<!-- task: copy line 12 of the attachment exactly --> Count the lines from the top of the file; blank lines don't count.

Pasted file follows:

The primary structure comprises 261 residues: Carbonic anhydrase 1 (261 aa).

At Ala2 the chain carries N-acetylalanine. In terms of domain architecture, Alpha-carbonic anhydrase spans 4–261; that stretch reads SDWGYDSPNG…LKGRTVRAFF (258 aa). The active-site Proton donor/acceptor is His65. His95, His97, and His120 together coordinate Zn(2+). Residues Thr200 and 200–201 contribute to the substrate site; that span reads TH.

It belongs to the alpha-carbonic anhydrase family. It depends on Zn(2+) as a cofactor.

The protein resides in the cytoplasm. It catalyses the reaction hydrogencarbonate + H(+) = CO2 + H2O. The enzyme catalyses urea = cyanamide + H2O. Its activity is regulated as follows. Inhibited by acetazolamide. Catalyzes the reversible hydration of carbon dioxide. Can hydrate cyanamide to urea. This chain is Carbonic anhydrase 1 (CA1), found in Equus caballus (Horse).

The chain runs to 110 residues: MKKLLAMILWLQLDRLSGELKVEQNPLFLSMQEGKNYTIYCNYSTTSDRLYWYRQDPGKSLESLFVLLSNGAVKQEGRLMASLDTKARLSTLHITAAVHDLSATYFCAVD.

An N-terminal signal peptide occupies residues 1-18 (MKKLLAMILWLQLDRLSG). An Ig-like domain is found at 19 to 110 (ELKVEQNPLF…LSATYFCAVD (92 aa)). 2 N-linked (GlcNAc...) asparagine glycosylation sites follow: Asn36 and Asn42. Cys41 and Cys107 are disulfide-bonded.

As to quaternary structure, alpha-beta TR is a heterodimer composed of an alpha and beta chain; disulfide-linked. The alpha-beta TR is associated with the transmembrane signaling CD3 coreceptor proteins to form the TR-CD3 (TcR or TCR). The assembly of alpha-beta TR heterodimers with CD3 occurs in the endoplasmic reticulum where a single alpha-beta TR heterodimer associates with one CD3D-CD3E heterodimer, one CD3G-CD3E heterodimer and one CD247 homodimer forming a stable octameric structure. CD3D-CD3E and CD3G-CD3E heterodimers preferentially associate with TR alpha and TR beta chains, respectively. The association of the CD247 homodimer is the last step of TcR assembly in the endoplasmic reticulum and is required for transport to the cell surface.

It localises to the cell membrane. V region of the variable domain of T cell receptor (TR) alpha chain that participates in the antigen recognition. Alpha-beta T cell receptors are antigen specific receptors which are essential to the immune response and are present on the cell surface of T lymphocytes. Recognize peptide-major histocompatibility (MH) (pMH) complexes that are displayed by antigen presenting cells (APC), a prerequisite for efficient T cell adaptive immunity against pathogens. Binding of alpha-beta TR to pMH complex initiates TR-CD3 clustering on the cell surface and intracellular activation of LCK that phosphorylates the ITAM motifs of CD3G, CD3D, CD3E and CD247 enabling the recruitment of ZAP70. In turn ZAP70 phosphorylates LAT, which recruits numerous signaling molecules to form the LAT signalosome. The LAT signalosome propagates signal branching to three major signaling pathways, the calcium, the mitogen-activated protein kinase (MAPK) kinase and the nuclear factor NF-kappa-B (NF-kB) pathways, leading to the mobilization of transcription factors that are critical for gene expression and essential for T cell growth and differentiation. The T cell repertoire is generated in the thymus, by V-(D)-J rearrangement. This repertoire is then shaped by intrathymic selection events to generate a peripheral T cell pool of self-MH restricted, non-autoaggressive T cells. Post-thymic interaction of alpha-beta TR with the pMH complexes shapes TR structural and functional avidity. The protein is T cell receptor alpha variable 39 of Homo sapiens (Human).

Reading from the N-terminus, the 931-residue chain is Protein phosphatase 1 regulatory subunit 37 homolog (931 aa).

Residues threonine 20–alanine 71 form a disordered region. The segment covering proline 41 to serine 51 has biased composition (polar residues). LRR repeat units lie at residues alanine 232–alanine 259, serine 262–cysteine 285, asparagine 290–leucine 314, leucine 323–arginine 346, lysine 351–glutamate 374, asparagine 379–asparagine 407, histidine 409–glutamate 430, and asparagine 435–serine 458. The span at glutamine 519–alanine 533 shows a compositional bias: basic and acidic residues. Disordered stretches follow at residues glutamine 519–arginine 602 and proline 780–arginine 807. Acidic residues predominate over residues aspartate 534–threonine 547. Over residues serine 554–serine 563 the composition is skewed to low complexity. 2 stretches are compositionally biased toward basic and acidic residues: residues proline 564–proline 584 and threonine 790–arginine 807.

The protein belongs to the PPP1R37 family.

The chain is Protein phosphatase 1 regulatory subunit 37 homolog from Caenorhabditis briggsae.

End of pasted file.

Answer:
The chain is Protein phosphatase 1 regulatory subunit 37 homolog from Caenorhabditis briggsae.